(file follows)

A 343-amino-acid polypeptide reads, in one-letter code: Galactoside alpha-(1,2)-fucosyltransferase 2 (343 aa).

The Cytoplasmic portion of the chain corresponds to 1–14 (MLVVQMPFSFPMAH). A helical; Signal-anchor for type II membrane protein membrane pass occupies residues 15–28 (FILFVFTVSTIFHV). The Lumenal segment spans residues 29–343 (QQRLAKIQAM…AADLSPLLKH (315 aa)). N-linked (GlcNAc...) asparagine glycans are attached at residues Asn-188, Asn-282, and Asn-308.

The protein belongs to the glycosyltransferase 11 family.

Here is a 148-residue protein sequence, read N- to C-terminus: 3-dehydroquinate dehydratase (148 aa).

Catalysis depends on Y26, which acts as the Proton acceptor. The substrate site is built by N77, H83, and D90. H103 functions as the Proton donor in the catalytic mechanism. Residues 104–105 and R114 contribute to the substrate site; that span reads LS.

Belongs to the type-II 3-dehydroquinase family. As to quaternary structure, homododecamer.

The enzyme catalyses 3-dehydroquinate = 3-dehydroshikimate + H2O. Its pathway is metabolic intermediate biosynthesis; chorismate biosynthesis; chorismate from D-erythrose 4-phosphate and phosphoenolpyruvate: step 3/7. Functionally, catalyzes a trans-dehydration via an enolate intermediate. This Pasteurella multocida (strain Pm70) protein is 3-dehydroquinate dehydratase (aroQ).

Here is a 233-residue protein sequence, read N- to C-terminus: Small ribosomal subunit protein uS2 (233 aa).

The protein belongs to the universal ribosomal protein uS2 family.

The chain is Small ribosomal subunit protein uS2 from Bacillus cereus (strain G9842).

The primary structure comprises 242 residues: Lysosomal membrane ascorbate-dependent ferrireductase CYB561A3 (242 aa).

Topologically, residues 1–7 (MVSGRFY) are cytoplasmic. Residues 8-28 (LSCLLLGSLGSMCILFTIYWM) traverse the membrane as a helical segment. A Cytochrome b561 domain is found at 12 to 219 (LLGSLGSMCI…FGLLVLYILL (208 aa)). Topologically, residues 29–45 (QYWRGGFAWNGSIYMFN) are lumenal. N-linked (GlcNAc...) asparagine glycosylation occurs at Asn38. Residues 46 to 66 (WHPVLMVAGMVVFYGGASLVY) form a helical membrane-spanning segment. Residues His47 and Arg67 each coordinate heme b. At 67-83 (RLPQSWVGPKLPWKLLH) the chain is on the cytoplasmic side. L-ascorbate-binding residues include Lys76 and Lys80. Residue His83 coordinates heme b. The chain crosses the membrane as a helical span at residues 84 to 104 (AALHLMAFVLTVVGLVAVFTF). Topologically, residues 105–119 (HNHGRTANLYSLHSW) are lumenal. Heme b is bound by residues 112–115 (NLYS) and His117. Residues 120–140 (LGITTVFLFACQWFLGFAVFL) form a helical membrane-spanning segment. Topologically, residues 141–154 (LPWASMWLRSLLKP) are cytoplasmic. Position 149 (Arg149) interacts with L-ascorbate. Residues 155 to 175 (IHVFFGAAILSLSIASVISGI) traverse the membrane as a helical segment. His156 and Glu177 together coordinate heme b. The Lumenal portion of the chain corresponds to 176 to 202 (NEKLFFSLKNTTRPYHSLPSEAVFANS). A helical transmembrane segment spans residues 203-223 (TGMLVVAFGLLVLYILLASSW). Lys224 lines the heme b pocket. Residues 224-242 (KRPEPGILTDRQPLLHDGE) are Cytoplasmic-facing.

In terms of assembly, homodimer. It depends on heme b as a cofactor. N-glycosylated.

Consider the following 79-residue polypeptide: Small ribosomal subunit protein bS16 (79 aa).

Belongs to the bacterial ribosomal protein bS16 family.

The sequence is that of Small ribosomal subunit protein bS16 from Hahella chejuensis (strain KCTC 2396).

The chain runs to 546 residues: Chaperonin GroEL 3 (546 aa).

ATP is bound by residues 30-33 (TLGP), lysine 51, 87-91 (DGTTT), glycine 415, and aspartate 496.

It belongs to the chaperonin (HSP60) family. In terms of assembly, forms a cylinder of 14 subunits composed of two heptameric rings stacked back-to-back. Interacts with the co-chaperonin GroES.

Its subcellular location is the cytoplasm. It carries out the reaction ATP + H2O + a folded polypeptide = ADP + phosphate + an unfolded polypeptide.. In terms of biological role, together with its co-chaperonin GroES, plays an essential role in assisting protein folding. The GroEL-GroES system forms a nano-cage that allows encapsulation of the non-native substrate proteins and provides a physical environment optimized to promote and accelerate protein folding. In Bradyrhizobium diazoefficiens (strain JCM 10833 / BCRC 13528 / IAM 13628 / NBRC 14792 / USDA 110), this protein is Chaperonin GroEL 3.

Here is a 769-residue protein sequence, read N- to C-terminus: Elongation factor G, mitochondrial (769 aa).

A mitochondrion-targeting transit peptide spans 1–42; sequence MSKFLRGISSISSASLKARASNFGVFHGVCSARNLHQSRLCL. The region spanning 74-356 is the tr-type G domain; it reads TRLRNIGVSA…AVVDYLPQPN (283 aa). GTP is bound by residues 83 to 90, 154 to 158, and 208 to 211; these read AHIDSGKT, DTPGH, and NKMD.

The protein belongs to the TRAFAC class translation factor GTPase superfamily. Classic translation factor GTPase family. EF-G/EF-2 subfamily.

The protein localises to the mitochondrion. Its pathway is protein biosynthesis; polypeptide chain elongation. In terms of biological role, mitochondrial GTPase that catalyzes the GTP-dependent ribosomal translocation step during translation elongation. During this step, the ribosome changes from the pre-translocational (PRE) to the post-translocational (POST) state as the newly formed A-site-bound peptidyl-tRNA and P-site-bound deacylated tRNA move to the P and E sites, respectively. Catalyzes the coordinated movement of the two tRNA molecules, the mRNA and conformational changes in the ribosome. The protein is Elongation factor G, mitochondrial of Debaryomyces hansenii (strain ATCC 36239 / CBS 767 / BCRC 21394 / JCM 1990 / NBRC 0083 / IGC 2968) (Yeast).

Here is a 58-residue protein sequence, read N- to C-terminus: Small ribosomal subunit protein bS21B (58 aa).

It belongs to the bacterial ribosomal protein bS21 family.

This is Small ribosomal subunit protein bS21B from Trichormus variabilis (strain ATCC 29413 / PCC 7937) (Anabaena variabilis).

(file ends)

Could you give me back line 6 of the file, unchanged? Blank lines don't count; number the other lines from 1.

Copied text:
Belongs to the type-II 3-dehydroquinase family. As to quaternary structure, homododecamer.